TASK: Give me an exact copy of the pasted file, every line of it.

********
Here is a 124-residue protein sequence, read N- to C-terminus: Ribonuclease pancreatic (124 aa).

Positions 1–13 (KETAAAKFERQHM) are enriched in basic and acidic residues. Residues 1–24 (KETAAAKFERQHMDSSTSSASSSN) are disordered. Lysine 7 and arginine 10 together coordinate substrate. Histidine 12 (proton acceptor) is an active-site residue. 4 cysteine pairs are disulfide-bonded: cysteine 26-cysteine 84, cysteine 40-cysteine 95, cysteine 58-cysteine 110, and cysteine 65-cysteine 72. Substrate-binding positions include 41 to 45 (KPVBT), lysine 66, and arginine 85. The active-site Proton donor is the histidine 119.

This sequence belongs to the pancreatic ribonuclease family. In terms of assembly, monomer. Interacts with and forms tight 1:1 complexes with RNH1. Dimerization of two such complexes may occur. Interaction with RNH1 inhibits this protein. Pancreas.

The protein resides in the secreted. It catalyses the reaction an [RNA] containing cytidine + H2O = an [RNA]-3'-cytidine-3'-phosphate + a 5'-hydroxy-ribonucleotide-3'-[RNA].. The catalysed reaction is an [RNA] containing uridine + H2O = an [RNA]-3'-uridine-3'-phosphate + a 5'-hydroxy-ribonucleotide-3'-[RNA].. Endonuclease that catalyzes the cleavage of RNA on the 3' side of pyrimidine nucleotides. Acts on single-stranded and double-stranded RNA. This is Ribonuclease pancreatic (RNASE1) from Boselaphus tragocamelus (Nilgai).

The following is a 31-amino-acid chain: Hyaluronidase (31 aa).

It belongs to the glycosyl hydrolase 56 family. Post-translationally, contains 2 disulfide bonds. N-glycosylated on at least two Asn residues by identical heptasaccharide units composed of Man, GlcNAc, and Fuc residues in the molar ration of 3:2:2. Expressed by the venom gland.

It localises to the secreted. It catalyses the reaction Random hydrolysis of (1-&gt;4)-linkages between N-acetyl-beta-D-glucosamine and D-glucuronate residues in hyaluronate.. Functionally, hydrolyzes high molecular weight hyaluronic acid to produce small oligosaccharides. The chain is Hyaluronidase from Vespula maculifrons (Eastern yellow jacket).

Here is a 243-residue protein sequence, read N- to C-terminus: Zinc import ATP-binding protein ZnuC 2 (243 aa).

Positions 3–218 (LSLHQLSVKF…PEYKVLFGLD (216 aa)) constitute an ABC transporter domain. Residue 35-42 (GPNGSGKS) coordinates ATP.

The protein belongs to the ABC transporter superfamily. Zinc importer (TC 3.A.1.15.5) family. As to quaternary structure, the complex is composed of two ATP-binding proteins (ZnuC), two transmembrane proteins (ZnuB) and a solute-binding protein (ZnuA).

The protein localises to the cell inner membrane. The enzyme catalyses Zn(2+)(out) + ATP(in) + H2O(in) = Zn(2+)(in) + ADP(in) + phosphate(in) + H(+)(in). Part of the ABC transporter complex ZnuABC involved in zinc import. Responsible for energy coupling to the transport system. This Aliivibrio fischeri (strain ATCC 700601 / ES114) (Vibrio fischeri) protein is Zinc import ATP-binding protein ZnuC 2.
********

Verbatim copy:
Here is a 124-residue protein sequence, read N- to C-terminus: Ribonuclease pancreatic (124 aa).

Positions 1–13 (KETAAAKFERQHM) are enriched in basic and acidic residues. Residues 1–24 (KETAAAKFERQHMDSSTSSASSSN) are disordered. Lysine 7 and arginine 10 together coordinate substrate. Histidine 12 (proton acceptor) is an active-site residue. 4 cysteine pairs are disulfide-bonded: cysteine 26-cysteine 84, cysteine 40-cysteine 95, cysteine 58-cysteine 110, and cysteine 65-cysteine 72. Substrate-binding positions include 41 to 45 (KPVBT), lysine 66, and arginine 85. The active-site Proton donor is the histidine 119.

This sequence belongs to the pancreatic ribonuclease family. In terms of assembly, monomer. Interacts with and forms tight 1:1 complexes with RNH1. Dimerization of two such complexes may occur. Interaction with RNH1 inhibits this protein. Pancreas.

The protein resides in the secreted. It catalyses the reaction an [RNA] containing cytidine + H2O = an [RNA]-3'-cytidine-3'-phosphate + a 5'-hydroxy-ribonucleotide-3'-[RNA].. The catalysed reaction is an [RNA] containing uridine + H2O = an [RNA]-3'-uridine-3'-phosphate + a 5'-hydroxy-ribonucleotide-3'-[RNA].. Endonuclease that catalyzes the cleavage of RNA on the 3' side of pyrimidine nucleotides. Acts on single-stranded and double-stranded RNA. This is Ribonuclease pancreatic (RNASE1) from Boselaphus tragocamelus (Nilgai).

The following is a 31-amino-acid chain: Hyaluronidase (31 aa).

It belongs to the glycosyl hydrolase 56 family. Post-translationally, contains 2 disulfide bonds. N-glycosylated on at least two Asn residues by identical heptasaccharide units composed of Man, GlcNAc, and Fuc residues in the molar ration of 3:2:2. Expressed by the venom gland.

It localises to the secreted. It catalyses the reaction Random hydrolysis of (1-&gt;4)-linkages between N-acetyl-beta-D-glucosamine and D-glucuronate residues in hyaluronate.. Functionally, hydrolyzes high molecular weight hyaluronic acid to produce small oligosaccharides. The chain is Hyaluronidase from Vespula maculifrons (Eastern yellow jacket).

Here is a 243-residue protein sequence, read N- to C-terminus: Zinc import ATP-binding protein ZnuC 2 (243 aa).

Positions 3–218 (LSLHQLSVKF…PEYKVLFGLD (216 aa)) constitute an ABC transporter domain. Residue 35-42 (GPNGSGKS) coordinates ATP.

The protein belongs to the ABC transporter superfamily. Zinc importer (TC 3.A.1.15.5) family. As to quaternary structure, the complex is composed of two ATP-binding proteins (ZnuC), two transmembrane proteins (ZnuB) and a solute-binding protein (ZnuA).

The protein localises to the cell inner membrane. The enzyme catalyses Zn(2+)(out) + ATP(in) + H2O(in) = Zn(2+)(in) + ADP(in) + phosphate(in) + H(+)(in). Part of the ABC transporter complex ZnuABC involved in zinc import. Responsible for energy coupling to the transport system. This Aliivibrio fischeri (strain ATCC 700601 / ES114) (Vibrio fischeri) protein is Zinc import ATP-binding protein ZnuC 2.